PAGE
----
Social Security can be a lifesaver in retirement, especially if your personal retirement savings aren't up to snuff. For many people, Social Security benefits even make up the majority of their income in retirement. In fact, nearly half of married beneficiaries depend on Social Security for at least 50% of their income, and one in five married couples depend on their benefits for more than 90% of their income, according to the Social Security Administration.

Choosing when to claim Social Security benefits is an important decision, and it will affect how much you receive each month for the rest of your life. You can claim as early as age 62, but for every month you claim before you reach your full retirement age (FRA) -- or the age at which you'll receive the full benefits you're theoretically entitled to each month -- you'll receive slightly smaller checks. Delay claiming benefits until after your FRA, though (up until age 70), and you'll receive more money each month.

If you want to maximize your retirement income, usually the advice is to delay claiming benefits for as long as possible. However, there are a few situations where it pays to claim as early as you can.

Social Security cards on top of a hundred dollar bill

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1. You don't expect to live past your 80s

In theory, you'll receive the same amount in lifetime benefits regardless of when you claim. If you claim early, you'll receive more checks overall -- they'll just be smaller. If you delay claiming, you'll receive fewer, bigger checks. And while you can't predict exactly how long you'll live, if you delay claiming benefits until age 70 and are only able to enjoy, say, five years in retirement, claiming as early as possible may be to your advantage.

Also, your Social Security "break-even age" plays a role in deciding whether to claim early or delay. Your break-even age is essentially when the lifetime benefits you'd receive by claiming later surpasses the total amount you'd receive if you'd claimed early. For many people, that break-even age is in their late 70s or early 80s. That means if you live well into your 80s or beyond, you could stand to see higher lifetime benefits overall if you wait to claim and receive those bigger checks. But if you have reason to believe you'll only live until around age 80, you may actually come out ahead by claiming early.

Again, nobody can predict how long they'll live. But take a look at your family history and consider your current health. The last thing you want is to work your entire life and then only have a few short years to enjoy your retirement.

2. You lost your job

Researchers have found a correlation between unemployment rates and the age at which people claim Social Security benefits: States with higher unemployment rates tend to also see higher rates of people claiming their benefits at age 62. In other words, sometimes you have no choice but to claim benefits early just to make ends meet.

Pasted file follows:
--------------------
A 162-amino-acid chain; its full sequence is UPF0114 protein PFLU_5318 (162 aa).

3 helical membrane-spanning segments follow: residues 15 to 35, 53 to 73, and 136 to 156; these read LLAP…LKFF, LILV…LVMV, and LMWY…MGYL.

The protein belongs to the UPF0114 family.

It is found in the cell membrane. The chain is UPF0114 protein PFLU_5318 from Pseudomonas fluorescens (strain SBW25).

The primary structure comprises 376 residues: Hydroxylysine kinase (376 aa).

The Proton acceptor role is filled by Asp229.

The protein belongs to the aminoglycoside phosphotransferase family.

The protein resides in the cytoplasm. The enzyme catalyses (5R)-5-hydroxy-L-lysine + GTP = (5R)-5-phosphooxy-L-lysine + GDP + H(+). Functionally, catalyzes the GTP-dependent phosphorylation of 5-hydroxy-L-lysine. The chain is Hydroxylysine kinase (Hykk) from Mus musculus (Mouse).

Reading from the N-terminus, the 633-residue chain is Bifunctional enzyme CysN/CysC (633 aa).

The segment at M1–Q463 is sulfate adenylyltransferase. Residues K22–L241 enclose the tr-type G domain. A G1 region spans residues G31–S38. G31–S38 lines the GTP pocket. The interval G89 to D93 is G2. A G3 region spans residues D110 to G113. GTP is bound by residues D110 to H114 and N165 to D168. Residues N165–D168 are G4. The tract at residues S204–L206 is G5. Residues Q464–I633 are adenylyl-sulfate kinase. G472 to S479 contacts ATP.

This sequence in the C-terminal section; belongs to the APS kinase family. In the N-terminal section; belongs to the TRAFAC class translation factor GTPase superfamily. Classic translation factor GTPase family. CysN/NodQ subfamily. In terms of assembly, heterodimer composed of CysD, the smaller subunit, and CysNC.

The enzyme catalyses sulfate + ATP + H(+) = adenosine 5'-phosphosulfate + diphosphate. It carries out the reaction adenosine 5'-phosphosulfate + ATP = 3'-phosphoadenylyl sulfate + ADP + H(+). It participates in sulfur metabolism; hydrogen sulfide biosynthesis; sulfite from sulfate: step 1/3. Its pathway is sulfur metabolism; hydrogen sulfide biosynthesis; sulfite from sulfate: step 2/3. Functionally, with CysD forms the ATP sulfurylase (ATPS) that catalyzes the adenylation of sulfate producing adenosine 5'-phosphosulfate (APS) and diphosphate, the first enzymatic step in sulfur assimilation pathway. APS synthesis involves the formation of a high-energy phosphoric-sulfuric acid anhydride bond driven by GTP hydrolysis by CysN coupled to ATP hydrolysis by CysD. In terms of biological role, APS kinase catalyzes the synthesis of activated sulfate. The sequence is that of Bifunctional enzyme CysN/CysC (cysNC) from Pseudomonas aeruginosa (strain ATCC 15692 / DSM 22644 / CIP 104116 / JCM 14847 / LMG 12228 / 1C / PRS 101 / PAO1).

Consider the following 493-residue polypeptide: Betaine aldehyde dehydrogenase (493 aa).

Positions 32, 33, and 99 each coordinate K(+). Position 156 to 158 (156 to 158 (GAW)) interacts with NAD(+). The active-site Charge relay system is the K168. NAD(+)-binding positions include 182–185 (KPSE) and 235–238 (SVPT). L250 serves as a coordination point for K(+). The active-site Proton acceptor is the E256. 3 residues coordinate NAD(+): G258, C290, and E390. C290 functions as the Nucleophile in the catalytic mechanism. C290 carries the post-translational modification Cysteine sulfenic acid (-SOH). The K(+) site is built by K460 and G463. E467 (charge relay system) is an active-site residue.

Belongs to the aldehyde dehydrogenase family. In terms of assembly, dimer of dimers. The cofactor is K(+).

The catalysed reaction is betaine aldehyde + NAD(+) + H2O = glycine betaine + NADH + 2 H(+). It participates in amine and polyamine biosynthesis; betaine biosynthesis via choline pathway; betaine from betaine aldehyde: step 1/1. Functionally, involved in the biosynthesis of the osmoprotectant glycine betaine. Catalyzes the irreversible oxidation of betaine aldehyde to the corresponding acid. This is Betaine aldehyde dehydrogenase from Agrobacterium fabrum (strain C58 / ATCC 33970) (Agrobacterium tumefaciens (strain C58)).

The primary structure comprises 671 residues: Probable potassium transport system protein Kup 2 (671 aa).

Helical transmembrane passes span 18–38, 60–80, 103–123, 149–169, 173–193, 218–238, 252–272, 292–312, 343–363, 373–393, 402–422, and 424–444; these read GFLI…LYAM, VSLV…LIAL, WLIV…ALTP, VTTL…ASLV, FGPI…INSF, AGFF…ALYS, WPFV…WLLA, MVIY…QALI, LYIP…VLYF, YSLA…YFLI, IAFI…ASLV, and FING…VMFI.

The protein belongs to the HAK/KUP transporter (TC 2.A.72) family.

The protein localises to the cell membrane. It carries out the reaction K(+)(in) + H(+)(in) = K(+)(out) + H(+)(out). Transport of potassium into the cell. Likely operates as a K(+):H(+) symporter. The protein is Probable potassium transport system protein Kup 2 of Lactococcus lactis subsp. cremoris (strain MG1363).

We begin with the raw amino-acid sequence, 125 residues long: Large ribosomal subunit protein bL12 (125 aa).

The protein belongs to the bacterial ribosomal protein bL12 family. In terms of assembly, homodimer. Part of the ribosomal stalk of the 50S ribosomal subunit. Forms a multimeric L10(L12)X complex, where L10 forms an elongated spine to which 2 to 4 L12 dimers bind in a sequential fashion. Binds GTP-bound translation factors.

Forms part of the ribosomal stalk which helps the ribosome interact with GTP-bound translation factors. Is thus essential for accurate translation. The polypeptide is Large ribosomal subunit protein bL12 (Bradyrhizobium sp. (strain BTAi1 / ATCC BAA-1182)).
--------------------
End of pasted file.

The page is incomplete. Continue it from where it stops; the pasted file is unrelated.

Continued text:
Of course, this situation may not be ideal. If you have to rely on Social Security just to pay your bills each month, it probably means you don't have a strong retirement fund. And because claiming benefits early results in smaller checks each month, that's even less you have to live on. However, sometimes you just have to make do with what you have.

Also, just because you're forced to claim your benefits early doesn't mean you can never work again. If you find another job down the road, whether full-time or part-time, you can continue to work while receiving Social Security. Keep in mind, though, that how much you receive in benefits will depend on how much you're earning. In the years leading up to the year you reach your FRA, your benefits will be reduced by $1 for every $2 you earn aboveĀ $17,640. Then in the year you reach your FRA, you'll see a reduction of $1 for every $3 you earn aboveĀ $46,920.

If your income is below those limits, your benefits won't be reduced. And even if you do see a reduction in benefits, it's not permanent -- the money you missed out on will be added back into your checks once you reach your FRA.

3. You have a healthy retirement fund

On the other side of the spectrum, maybe you have been diligently saving for decades and don't need the boost in benefits you'd receive by waiting to claim Social Security. If that's the case, you might as well claim early so you can start enjoying your money as soon as possible.

Exactly how healthy does your retirement fund have to be? Start by using the 4% rule -- which basically states that you can withdraw 4% of your savings during the first year of retirement, then adjust that number slightly each year after to account for inflation. So if you're 62 and you have, say, $700,000 saved, 4% of that is $28,000. If that (along with what you'd be receiving in Social Security) is enough to live on during retirement, you may not need to hold out on claiming benefits.

The age at which you claim your Social Security benefits will impact how much you receive for the rest of your retirement, so it's not a decision to be made lightly. And while sometimes patience is a virtue, in some situations, claiming your hard-earned money as soon as possible is the right way to go.